Language is a Key to Reducing Health Disparities
Language is powerful. The individual words we use to describe people can substantially impact the way others perceive them. For health funders, and grantmakers in general, we have an imperative to remember that imprecise language can perpetuate power imbalances, set unreasonable expectations and encourage nonspecific interventions that are not relevant to communities.
Some of the terms widely used in health, nonprofit and social service sectors include “vulnerable” and “high-risk” to describe people who are more likely to have relatively poor health outcomes or to experience health disparities. Using these words alone to label people without further explanation may unintentionally cause harm or reinforce negative stereotypes based on someone’s race, ethnicity, socioeconomic status or culture. Additionally, these terms may imply that those at higher risk for poorer social or health outcomes are responsible for their situation.
Healthcare providers use words like “vulnerable” or “high-risk” to describe individuals more susceptible to a particular disease or condition based on their age or other clinical risk factors. However, using these individual terms outside of a clinical setting is too vague.
A recent study of the word “vulnerable” in public health journals found that many articles use the term to describe a broad group of people. Simply describing a population as “vulnerable” does not acknowledge the inequitable distribution of resources and systemic and structural barriers that contribute to health disparities. As grantmakers, we need to name specific obstacles so that we can address them.
Don’t forget who, why and what
As bi3 works to achieve health equity and reduce health disparities, we believe populations more likely to experience poor health outcomes must be specifically defined by who is vulnerable, why they are vulnerable, what they are high-risk for and the result.
In creating our Building Health Equity Request for Proposals, bi3 was intentional about describing the specific groups of people who suffer most from health disparities based on data: Black, Indigenous and People of Color; individuals with lower levels of education and income; individuals living with disabilities; immigrants and new Americans; and individuals without health insurance.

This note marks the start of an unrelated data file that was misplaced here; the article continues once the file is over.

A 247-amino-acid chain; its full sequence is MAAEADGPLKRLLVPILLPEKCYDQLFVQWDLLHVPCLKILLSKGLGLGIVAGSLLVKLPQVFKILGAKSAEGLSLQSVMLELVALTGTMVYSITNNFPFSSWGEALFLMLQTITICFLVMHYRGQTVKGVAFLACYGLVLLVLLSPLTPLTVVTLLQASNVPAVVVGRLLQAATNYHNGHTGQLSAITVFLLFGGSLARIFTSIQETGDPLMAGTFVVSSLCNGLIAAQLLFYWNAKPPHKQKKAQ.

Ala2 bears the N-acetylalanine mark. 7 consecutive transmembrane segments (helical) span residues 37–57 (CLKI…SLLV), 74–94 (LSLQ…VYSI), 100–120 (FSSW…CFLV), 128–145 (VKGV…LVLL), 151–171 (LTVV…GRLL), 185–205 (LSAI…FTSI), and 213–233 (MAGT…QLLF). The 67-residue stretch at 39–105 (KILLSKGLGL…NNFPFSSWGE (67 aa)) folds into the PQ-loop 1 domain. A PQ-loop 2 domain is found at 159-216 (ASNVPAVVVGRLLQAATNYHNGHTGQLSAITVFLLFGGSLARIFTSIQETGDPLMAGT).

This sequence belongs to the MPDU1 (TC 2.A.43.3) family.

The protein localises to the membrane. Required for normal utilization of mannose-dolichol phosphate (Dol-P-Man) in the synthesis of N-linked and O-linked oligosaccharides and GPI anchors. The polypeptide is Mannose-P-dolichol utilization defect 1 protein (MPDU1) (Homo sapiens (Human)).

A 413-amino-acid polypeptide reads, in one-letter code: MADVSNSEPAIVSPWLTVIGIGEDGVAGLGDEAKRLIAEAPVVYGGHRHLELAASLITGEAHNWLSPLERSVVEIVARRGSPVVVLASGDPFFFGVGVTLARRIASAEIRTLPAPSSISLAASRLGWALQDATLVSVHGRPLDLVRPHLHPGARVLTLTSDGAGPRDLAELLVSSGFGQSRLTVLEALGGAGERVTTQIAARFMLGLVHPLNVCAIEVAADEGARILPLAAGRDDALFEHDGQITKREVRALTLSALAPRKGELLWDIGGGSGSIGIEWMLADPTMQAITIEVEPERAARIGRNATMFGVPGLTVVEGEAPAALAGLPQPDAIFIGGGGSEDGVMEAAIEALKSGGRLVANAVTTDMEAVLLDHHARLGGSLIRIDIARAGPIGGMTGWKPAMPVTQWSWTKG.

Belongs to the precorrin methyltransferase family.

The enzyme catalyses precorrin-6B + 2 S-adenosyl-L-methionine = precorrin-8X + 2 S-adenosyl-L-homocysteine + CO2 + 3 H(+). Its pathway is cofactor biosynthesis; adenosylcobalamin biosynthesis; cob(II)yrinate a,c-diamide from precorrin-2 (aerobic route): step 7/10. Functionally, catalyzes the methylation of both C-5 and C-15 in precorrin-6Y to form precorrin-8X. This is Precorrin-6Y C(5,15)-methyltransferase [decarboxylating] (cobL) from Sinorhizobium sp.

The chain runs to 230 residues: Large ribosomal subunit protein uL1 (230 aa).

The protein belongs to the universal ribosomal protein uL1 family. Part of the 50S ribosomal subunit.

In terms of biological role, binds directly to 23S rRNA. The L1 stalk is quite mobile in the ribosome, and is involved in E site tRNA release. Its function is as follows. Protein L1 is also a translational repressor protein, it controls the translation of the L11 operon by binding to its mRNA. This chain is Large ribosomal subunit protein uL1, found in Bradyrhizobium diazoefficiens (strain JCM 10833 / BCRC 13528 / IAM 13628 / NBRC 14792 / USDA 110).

A vast body of evidence has documented the historical ways racism and discrimination negatively impact health outcomes for these populations. bi3 used straightforward language in our grantmaking practices to describe these populations so grantee partners could deploy equitable practices and culturally relevant services to the community.
Alternative Options for Health Funders
Consider using terms and language that focus on the systems in place. Also, try to use language that explains the effect. The Centers for Disease Control (CDC) suggested the following alternatives:
- Groups placed at increased risk/put at increased risk of [outcome]
- Groups with a higher risk of [outcome]
- Groups experiencing disproportionate prevalence/rates of [condition]
bi3 envisions a day when every person has a fair and just opportunity to be as healthy as possible — a day when a person’s health can no longer be predicted by race, ethnicity, ability, or zip code. Our commitment to equity requires us to be thoughtful and intentional with the language we use.
We invite you to join us in using clear and direct language to describe the populations we seek to serve. It is a small but critical step towards achieving health equity.
Vice President of Strategic Partnerships
Kiana Trabue is Vice President of Strategic Partnerships, for bi3, a philanthropic initiative to transform health in Greater Cincinnati.
Kiana uses a deeply collaborative approach to cultivate bi3’s internal and external partnerships. She works with grantee organizations to co-design innovative initiatives to achieve bi3’s goal of solving Greater Cincinnati’s deep-seated health issues.
Previously, Kiana served as Executive Director for The Health Collaborative where she led Greater Cincinnati and Northern Kentucky’s population health agenda, Gen-H. As the pandemic hit in 2020 Kiana quickly pivoted her focus toward helping to lead the region’s COVID-19 response efforts, specifically working to ensure equitable response strategies to target neighborhoods and populations for COVID testing.
Kiana is a 2017 YWCA Rising Star, a member of the Cincinnati Business Courier’s 2018 Forty Under 40 class, a recipient of Lead Tribune Media Group’s 2017 Healthcare Leadership Award, and was recognized as a Distinguished Alumni by Princeton City School. Trabue holds a Master of Public Health from Wright State University’s Boonshoft School of Medicine and is a graduate of the Center for Clinical and Translation Science and Training’s Community Leaders Institute and the Urban League’s Urban Leader’s Institute.
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